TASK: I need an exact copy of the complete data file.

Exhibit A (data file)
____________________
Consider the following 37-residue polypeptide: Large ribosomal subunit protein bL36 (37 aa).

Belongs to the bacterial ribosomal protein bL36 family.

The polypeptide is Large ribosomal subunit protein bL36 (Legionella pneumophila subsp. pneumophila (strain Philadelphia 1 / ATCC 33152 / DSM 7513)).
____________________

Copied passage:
Consider the following 37-residue polypeptide: Large ribosomal subunit protein bL36 (37 aa).

Belongs to the bacterial ribosomal protein bL36 family.

The polypeptide is Large ribosomal subunit protein bL36 (Legionella pneumophila subsp. pneumophila (strain Philadelphia 1 / ATCC 33152 / DSM 7513)).